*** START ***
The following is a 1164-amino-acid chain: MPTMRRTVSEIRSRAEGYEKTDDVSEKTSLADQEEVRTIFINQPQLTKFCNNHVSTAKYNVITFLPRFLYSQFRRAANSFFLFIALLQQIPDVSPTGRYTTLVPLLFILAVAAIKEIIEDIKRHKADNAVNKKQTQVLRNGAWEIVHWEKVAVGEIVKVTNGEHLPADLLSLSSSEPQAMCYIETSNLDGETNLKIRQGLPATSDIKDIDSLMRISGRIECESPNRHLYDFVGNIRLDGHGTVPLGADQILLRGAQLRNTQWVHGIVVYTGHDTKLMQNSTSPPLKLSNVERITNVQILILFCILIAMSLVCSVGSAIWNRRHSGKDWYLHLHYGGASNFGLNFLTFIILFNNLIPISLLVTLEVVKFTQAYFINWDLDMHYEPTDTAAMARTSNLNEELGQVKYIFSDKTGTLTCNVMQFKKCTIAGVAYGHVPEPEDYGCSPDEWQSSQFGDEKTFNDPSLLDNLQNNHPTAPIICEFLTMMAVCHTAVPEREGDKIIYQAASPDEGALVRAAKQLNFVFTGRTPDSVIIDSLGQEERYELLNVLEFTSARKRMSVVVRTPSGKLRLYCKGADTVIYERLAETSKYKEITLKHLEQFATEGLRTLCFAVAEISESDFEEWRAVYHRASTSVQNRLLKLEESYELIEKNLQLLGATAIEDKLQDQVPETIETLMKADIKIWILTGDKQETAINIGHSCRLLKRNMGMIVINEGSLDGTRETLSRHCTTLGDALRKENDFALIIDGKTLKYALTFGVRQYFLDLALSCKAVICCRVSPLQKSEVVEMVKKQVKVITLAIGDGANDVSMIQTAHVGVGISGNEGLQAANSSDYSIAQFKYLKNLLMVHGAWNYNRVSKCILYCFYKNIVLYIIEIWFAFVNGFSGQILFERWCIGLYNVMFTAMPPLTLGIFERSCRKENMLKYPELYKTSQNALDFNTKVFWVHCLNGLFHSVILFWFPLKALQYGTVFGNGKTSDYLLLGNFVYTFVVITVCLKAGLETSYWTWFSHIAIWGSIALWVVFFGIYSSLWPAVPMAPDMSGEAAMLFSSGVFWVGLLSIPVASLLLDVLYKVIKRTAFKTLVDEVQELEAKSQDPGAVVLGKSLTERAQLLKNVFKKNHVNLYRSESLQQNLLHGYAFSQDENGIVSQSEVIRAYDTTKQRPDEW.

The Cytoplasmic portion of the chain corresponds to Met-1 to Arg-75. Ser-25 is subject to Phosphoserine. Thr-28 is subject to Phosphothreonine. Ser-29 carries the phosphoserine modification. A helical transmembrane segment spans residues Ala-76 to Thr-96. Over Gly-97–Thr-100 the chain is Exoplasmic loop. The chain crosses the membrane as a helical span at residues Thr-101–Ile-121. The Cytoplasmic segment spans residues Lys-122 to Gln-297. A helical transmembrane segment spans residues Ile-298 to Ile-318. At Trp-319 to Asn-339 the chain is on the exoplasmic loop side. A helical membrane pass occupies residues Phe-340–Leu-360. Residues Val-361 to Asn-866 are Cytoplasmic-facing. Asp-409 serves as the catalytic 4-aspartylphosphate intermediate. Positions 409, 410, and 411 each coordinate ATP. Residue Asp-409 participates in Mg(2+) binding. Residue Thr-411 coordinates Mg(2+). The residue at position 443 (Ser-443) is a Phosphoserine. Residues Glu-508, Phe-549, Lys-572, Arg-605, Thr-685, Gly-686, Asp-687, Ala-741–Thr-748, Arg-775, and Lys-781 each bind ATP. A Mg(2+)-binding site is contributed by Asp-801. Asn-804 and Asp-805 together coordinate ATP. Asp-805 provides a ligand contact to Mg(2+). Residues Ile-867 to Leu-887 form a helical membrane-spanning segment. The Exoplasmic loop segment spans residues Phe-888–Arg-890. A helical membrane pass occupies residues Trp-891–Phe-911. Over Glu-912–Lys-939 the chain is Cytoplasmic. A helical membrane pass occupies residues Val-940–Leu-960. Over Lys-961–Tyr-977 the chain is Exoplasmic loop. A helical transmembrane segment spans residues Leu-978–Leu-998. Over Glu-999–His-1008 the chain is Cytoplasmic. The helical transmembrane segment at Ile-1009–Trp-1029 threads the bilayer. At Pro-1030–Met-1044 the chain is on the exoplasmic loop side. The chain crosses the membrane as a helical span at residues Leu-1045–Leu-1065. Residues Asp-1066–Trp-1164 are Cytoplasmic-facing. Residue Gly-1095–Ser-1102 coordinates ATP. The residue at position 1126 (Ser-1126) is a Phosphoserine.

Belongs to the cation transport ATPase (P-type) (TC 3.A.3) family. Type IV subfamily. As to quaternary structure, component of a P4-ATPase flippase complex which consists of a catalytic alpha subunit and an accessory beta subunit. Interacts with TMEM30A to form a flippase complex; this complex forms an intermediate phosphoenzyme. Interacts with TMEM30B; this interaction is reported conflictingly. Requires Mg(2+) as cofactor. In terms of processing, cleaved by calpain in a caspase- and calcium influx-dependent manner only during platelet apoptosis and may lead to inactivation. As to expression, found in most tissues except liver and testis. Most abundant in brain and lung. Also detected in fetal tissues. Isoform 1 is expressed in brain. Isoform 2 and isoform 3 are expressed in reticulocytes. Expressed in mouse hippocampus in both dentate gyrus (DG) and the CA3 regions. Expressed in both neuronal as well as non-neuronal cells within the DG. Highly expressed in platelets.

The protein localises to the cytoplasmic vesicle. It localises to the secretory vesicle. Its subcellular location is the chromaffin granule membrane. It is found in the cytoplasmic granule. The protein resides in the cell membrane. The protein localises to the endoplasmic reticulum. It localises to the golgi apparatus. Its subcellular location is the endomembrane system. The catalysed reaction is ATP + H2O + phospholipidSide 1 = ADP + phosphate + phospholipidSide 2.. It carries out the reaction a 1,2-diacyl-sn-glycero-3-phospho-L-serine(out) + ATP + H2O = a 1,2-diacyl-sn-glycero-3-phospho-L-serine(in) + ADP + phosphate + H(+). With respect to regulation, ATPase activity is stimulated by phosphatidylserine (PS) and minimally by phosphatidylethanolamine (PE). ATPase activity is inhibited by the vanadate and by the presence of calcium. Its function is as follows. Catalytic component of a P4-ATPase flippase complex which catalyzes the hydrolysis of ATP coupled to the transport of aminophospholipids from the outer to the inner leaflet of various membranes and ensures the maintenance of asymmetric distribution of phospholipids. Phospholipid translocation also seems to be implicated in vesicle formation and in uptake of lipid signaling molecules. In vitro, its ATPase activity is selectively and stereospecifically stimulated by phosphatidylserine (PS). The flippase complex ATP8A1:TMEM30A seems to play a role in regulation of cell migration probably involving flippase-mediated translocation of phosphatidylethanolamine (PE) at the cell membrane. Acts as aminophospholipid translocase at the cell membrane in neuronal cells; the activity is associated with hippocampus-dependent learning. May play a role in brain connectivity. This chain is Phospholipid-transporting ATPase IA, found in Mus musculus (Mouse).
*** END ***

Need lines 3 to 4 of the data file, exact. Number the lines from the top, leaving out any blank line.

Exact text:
Belongs to the cation transport ATPase (P-type) (TC 3.A.3) family. Type IV subfamily. As to quaternary structure, component of a P4-ATPase flippase complex which consists of a catalytic alpha subunit and an accessory beta subunit. Interacts with TMEM30A to form a flippase complex; this complex forms an intermediate phosphoenzyme. Interacts with TMEM30B; this interaction is reported conflictingly. Requires Mg(2+) as cofactor. In terms of processing, cleaved by calpain in a caspase- and calcium influx-dependent manner only during platelet apoptosis and may lead to inactivation. As to expression, found in most tissues except liver and testis. Most abundant in brain and lung. Also detected in fetal tissues. Isoform 1 is expressed in brain. Isoform 2 and isoform 3 are expressed in reticulocytes. Expressed in mouse hippocampus in both dentate gyrus (DG) and the CA3 regions. Expressed in both neuronal as well as non-neuronal cells within the DG. Highly expressed in platelets.

The protein localises to the cytoplasmic vesicle. It localises to the secretory vesicle. Its subcellular location is the chromaffin granule membrane. It is found in the cytoplasmic granule. The protein resides in the cell membrane. The protein localises to the endoplasmic reticulum. It localises to the golgi apparatus. Its subcellular location is the endomembrane system. The catalysed reaction is ATP + H2O + phospholipidSide 1 = ADP + phosphate + phospholipidSide 2.. It carries out the reaction a 1,2-diacyl-sn-glycero-3-phospho-L-serine(out) + ATP + H2O = a 1,2-diacyl-sn-glycero-3-phospho-L-serine(in) + ADP + phosphate + H(+). With respect to regulation, ATPase activity is stimulated by phosphatidylserine (PS) and minimally by phosphatidylethanolamine (PE). ATPase activity is inhibited by the vanadate and by the presence of calcium. Its function is as follows. Catalytic component of a P4-ATPase flippase complex which catalyzes the hydrolysis of ATP coupled to the transport of aminophospholipids from the outer to the inner leaflet of various membranes and ensures the maintenance of asymmetric distribution of phospholipids. Phospholipid translocation also seems to be implicated in vesicle formation and in uptake of lipid signaling molecules. In vitro, its ATPase activity is selectively and stereospecifically stimulated by phosphatidylserine (PS). The flippase complex ATP8A1:TMEM30A seems to play a role in regulation of cell migration probably involving flippase-mediated translocation of phosphatidylethanolamine (PE) at the cell membrane. Acts as aminophospholipid translocase at the cell membrane in neuronal cells; the activity is associated with hippocampus-dependent learning. May play a role in brain connectivity. This chain is Phospholipid-transporting ATPase IA, found in Mus musculus (Mouse).